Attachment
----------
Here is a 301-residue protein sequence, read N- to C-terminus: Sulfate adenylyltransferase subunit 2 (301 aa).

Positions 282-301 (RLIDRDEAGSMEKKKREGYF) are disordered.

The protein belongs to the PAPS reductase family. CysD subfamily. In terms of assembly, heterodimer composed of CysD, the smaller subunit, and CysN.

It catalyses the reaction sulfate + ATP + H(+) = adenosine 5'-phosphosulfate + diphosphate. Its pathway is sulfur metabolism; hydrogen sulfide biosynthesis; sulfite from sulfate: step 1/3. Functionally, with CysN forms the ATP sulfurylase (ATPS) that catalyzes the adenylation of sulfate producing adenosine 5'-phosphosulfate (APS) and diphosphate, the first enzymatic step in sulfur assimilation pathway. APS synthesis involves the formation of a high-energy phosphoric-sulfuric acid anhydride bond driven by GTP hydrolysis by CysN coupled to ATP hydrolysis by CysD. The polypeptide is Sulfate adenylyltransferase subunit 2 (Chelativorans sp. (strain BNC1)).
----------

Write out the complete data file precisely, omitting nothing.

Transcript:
Here is a 301-residue protein sequence, read N- to C-terminus: Sulfate adenylyltransferase subunit 2 (301 aa).

Positions 282-301 (RLIDRDEAGSMEKKKREGYF) are disordered.

The protein belongs to the PAPS reductase family. CysD subfamily. In terms of assembly, heterodimer composed of CysD, the smaller subunit, and CysN.

It catalyses the reaction sulfate + ATP + H(+) = adenosine 5'-phosphosulfate + diphosphate. Its pathway is sulfur metabolism; hydrogen sulfide biosynthesis; sulfite from sulfate: step 1/3. Functionally, with CysN forms the ATP sulfurylase (ATPS) that catalyzes the adenylation of sulfate producing adenosine 5'-phosphosulfate (APS) and diphosphate, the first enzymatic step in sulfur assimilation pathway. APS synthesis involves the formation of a high-energy phosphoric-sulfuric acid anhydride bond driven by GTP hydrolysis by CysN coupled to ATP hydrolysis by CysD. The polypeptide is Sulfate adenylyltransferase subunit 2 (Chelativorans sp. (strain BNC1)).